Lobbyists Regroup for Next Round
Washington--The recent House vote to increase federal funding for education by $668 million quickly turned into a bittersweet victory for education lobbyists when House members, struggling to finish their work before the Memorial Day weekend, were unable to agree on a budget for the federal government next year.
The House had approved the amendment to the fiscal 1983 budget resolution, which sets broad targets for tax and spending programs, by a 3-to-1 margin on May 26. The overwhelmingly favorable vote was considered by lobbyists to represent an assurance that the budget of the Education Department, currently $13 billion, would increase in the next fiscal year. (See Education Week, June 2.)
But the following day, when a vote was taken on the full resolution, Representatives refused to approve either the budget approved by the House Budget Committee or two alternatives that also would have increased spending for education programs.
Increase in Education Funds
As the House returned from the holiday recess last week to begin drafting a new budget resolution, education lobbyists gathered on Capitol Hill to develop a strategy to ensure that the new budget would also contain an increase in funds for education.
The lobbyists, organized into a coalition of 114 groups that is known as the Committee for Education Funding, planned to visit key members of the Budget Committee.
"We were given a clear signal that House members support education. Now we have to make sure that [Representative James R.] Jones includes more money for education in the new budget resolution," said Alfred D. Sumberg of the American Association of University Professors, the coalition's president.
Representative Jones, a Democrat from Oklahoma, is the chairman of the Budget Committee.
Mr. Sumberg said he was aware that, in addition to a budget prepared by the Democratic-controlled committee, a "Republican alternative" budget would probably be brought to the House floor. Because the Republican budget, sponsored by Representative Delbert L. Latta of Ohio, may be more likely than a Democratic budget to receive a favorable vote, the coalition members debated the issue of whether to lobby both Mr. Jones and Mr. Latta to ensure that either budget would increase education spending.
"We have to support Jones. We can't have the Republicans bringing their budget to the floor and saying, 'the education community gave us these numbers,"' said Gregory Humphrey of the American Federation of Teachers.
Coalition members agreed, after more discussion, that because the Republican budget was likely to contain cuts in spending for programs related to education--such as the school-lunch program and science programs--they should give full support to the Jones committee's budget.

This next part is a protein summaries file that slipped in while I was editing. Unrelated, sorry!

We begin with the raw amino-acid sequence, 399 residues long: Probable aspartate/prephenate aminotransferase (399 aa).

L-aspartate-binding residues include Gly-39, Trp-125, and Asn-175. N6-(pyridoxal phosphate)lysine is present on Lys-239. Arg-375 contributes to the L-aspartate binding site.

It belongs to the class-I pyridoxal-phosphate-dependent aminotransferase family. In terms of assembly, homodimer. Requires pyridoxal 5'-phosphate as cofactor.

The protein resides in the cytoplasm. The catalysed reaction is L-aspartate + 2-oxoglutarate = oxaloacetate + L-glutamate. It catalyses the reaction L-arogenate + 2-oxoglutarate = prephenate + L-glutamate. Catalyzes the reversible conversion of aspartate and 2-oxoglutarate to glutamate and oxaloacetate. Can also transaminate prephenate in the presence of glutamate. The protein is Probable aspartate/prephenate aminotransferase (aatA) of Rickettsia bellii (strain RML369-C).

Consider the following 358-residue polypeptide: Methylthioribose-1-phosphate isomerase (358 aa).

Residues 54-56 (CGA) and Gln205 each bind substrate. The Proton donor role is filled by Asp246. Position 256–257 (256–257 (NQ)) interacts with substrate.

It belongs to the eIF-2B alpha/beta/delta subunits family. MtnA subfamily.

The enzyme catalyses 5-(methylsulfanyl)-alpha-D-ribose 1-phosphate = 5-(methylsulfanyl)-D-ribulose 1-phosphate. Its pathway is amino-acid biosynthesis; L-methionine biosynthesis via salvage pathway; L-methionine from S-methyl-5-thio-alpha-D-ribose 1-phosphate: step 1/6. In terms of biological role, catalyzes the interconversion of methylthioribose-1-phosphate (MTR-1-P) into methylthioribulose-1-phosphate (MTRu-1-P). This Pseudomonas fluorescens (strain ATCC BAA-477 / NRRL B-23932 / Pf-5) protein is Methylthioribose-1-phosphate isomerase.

Although either budget is unlikely to be brought to the House floor until late this week, Mr. Sumberg urged coalition members to "alert your grass-roots members, beginning today, about what is happening and what to support."
The spending increase that education lobbyists hope to include in the new House budget resolution would fund education programs at approximately $15.5 billion.
The Senate has already approved its version of the fiscal 1983 budget resolution. The Senate bill, which will be reconciled with the House version, would fund education programs at approximately $14.3 billion.
In a separate action late last month, the Senate approved an additional $1.3 billion for the Guaranteed Student Loan program for the fiscal year 1982, which ends on Oct. 1. The House passed the bill on May 12.
Funds May Be in Jeopardy
The additional funds, which would be added to the $1.8 billion already appropriated by the Congress for the loan program, may be in jeopardy, however. The increase is contained in a bill, HR 5922, that includes supplemental funds for several government programs, many of which are opposed by President Ronald Reagan. Because of certain controversial provisions, such as a $1-billion measure to subsidize home mortgages, the President has threatened to veto the entire bill.
The Senate bill also contains a provision that would prevent the director of the National Institute of Education from ending five-year contracts with research laboratories and centers before their contracts end. The director, Edward A. Curran, had informed the 17 research institutions that, because he wanted to encourage competition for federal grants and contracts, the contracts would be ended after four years.
Because the research-institute provision is not contained in the House version of the supplemental appropriations bill, a committee of House and Senate members will make a final decision on that issue later this month.